IDLIB, SYRIA - MARCH 06: 68-year-old Syrian Amira Izzettin, who lost her 3 children due to Assad regime attacks, shows photos of her children during an exclusive interview in Idlib, Syria on March 06, 2022. (Photo by Muhammed Said/Anadolu Agency via Getty Images)

Eleven Years On: The Path to Accountability in Syria

Eleven years after Syrians took to the streets to protest for freedom and justice in the face of brutal state violence, the world has turned its eyes away from Syria.

Despite this, Syrian survivors and victims have worked to carve out unprecedented channels for accountability for human rights abuses perpetrated by the regime and other actors, both inside and outside the courts. Yet, Assad’s grip on power remains seemingly firm and civilians inside the country continue to face arbitrary detention, surveillance, and state torture. Meanwhile, various actors are normalizing relations with the regime: several states have reopened embassies in Damascus, Syria has been allowed back into the INTERPOL network, and some of its Arab neighbors are advocating for it to be welcomed back into the Arab League.

Against this staggering backdrop of normalization, what prospects exist in the path toward accountability?

On Thursday, March 17th, 2022, the Tahrir Institute for Middle East Policy (TIMEP) hosted a panel discussion with Mouaz Moustafa (Syrian Emergency Task Force), Leila Sibai (Huquqyat), Kholoud Helmi (Enab Baladi), and Fritz Streiff (Branch 251), moderated by TIMEP’s Mai El-Sadany. Panelists discussed pathways for accountability in Syria, sharing their reflections on how the Assad regime and other perpetrators can be held responsible for their crimes and considering the role of the international community in supporting Syrians’ calls for justice.


Watch the conversation here: 


Speaker Profiles:

Mouaz Moustafa, Executive Director, Syrian Emergency Task Force

Mouaz Moustafa was born and raised in Damascus, Syria before moving to the US as a teenager. As a former staffer for Congressman Vic Snyder and Senator Blanche Lincoln, Mr. Moustafa spent several years working on Capitol Hill. Mr. Moustafa joined SETF as its Executive Director in the fall of 2011 to help advocate on behalf of the pro-democracy movement in his native Syria. Mr. Moustafa also works closely with the US Holocaust Memorial Museum, the defector Caesar, and the Gravedigger, a witness to mass graves in Syria from 2011-2017, to bring awareness to the atrocities taking place in Syria.

Kholoud Helmi, Syrian journalist and human rights activist, Media Coordinator for Families for Freedom 

Kholoud Helmi is a gender and media expert and a co-founder and board member of EnabBaladi newspaper, established in 2011. Before fleeing Syria, she was an eyewitness to the shooting of peaceful demonstrators, arbitrary arrests and massacres committed by the Assad regime in Darayya and surrounding towns, and her brother was arrested in 2012 for helping IDPs from Homs city. She received the 2015 Anna Politkovskaya Award for her reporting on Syrian events and the 2017 International Association’s Courage Under Fire Award for the documentary “Cries From Syria;” in 2016, Marie Claire magazine called her “the bravest woman in the world.” Kholoud holds an MA in Media and Development from SOAS, University of London, and is a Chevening Scholar.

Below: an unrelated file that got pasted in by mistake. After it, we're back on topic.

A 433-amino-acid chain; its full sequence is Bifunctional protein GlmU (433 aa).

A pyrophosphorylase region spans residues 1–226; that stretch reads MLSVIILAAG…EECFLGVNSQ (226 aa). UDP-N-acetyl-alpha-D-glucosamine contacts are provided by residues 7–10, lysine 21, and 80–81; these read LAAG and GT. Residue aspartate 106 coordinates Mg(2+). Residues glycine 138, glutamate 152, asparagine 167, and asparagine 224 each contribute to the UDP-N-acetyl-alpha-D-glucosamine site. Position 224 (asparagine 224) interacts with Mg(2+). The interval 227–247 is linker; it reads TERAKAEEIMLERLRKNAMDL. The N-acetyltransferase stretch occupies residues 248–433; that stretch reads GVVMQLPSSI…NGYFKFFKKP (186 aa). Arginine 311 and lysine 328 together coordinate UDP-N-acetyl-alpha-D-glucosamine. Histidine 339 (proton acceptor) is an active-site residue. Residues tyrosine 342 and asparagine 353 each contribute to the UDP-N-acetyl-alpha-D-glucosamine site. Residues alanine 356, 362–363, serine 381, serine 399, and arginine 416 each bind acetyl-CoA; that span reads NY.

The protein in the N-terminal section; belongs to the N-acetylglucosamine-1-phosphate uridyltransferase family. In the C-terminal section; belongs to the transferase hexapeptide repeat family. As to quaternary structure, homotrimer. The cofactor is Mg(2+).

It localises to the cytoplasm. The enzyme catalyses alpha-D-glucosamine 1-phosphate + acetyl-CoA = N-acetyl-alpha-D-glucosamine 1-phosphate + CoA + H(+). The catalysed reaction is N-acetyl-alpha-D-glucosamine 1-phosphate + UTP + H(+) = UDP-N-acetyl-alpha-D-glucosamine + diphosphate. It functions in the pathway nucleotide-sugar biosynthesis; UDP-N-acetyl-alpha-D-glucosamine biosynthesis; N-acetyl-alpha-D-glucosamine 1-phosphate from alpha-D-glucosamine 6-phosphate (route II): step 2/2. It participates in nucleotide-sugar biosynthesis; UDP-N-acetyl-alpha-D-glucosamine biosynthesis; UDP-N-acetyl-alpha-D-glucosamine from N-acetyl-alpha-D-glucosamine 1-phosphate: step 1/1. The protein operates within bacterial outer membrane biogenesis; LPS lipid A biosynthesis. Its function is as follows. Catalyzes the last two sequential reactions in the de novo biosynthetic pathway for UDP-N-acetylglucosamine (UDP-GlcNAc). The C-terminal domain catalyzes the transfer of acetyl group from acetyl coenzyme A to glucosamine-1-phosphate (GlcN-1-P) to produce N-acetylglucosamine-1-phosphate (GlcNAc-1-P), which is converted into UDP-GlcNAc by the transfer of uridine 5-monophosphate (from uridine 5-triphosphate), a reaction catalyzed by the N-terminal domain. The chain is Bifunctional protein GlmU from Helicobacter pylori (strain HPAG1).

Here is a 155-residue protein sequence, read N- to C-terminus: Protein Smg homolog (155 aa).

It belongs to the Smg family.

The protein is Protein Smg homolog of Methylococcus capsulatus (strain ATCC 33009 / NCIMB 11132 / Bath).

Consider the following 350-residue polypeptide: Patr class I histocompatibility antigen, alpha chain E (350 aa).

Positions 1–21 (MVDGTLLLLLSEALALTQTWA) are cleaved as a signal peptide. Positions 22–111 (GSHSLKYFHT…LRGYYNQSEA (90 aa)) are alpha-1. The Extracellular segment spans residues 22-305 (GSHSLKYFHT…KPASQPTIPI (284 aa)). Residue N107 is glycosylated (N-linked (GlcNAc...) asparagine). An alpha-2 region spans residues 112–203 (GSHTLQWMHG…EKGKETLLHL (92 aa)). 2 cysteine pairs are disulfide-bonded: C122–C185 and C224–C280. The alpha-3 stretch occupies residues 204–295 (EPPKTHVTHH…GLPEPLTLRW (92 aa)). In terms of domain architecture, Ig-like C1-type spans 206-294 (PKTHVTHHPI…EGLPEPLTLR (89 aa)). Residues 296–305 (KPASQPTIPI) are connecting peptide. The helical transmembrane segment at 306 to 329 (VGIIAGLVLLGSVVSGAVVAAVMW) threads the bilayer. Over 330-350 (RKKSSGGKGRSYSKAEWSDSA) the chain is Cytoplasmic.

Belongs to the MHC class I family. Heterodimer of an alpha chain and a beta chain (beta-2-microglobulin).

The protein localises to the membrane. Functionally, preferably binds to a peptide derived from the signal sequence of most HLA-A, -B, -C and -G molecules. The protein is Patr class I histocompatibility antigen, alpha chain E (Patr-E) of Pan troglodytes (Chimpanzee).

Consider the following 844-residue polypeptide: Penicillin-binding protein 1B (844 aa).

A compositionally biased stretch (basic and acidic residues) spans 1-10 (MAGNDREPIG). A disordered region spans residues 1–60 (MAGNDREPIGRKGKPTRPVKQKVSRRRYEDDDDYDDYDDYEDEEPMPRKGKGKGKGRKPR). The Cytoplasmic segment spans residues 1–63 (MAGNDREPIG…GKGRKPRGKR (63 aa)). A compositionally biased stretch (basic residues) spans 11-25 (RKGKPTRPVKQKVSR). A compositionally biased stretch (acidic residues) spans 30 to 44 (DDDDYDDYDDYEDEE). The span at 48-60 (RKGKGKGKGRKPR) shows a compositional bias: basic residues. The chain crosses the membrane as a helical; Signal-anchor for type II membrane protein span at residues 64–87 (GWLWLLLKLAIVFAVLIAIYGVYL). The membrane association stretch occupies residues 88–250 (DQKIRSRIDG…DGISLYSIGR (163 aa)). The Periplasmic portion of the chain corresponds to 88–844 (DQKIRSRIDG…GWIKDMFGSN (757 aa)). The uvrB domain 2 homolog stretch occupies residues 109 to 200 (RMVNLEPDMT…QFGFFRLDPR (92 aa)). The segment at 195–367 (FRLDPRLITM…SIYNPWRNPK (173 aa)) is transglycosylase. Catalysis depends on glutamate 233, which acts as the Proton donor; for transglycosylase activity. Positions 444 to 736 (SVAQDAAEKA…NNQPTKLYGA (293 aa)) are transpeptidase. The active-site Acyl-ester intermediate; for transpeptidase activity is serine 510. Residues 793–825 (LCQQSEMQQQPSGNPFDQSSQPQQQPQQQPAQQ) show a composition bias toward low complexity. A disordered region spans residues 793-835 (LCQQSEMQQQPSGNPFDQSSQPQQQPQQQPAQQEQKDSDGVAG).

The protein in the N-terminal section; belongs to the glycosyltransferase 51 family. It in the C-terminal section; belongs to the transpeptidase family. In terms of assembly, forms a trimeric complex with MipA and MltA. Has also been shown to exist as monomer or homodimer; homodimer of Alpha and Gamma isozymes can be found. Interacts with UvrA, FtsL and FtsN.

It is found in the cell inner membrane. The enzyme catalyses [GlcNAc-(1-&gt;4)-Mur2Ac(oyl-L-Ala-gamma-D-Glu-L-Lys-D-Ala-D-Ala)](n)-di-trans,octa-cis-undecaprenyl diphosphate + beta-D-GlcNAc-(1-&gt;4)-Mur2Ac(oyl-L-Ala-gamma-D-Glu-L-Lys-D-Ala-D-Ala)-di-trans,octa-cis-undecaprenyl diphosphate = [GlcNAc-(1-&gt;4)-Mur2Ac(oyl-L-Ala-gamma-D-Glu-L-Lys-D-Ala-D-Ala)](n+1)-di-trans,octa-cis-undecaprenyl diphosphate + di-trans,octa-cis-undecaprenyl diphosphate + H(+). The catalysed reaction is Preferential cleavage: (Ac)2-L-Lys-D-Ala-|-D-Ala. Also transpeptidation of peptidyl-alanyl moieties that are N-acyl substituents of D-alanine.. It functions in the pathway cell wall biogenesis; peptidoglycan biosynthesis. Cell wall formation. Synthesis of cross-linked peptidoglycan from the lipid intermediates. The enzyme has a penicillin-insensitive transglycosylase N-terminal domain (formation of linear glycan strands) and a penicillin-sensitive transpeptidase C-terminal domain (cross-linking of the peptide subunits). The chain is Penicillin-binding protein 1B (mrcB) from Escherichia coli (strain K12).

Leila Sibai, board member of Huquqyat and independent legal investigator

Leila Sibai is a researcher currently working as an independent legal investigator on case-files pertaining to war crimes and crimes against humanity committed in Syria. She is a co-founder and current board member of Huquqyat, a membership-based organization of self-identifying women lawyers and legal practitioners who have a personal or professional engagement in legal accountability processes in Syria. Huquqyat’s work aims to diversify and strengthen justice mechanisms in the Syrian context through promoting women* lawyers and legal practitioners to take active part in and to lead investigations and accountability proceedings. She has MA degrees in both International Law and Visual Cultures and is currently developing her own research practice.


Fritz Streiff, atrocity crimes and human rights lawyer

Fritz Streiff is an atrocity crimes and human rights lawyer with 9 years’ experience in international criminal law, human rights law, and anticorruption. He qualified as a lawyer in the Netherlands and his experience extends to corporate law, international NGOs, and international organizations. He is currently working for clients on crimes committed in Syria, Lebanon and Ukraine. He is also the founder of the podcast Branch 251, which reports on the world’s first criminal trial dealing with atrocity crimes committed by Syrian officials.


Mai El-Sadany, Managing Director and Legal and Judicial Director, the Tahrir Institute for Middle East Policy (TIMEP)

Mai El-Sadany is the Managing Director and Legal and Judicial Director at TIMEP. She is a human rights lawyer with a focus on the Middle East and North Africa (MENA) region. Mai’s published work has appeared in outlets from The Washington Post to the World Policy Journal and has focused on making some of the most pressing legal, accountability, and transitional justice issues across the MENA region more accessible for a policy audience.

She holds a J.D. and certificate in refugees and humanitarian emergencies from the Georgetown University Law Center, and a B.A. in political science from Stanford University. Mai has previously worked at the International Center for Not-for-Profit Law, Robert F. Kennedy Human Rights, and the Carnegie Endowment for International Peace. She is currently a member of the Working Group on Egypt, a bipartisan group of foreign affairs experts formed in 2010 to advocate for more principled U.S. policies toward Egypt. You can follow her on Twitter: @maitelsadany.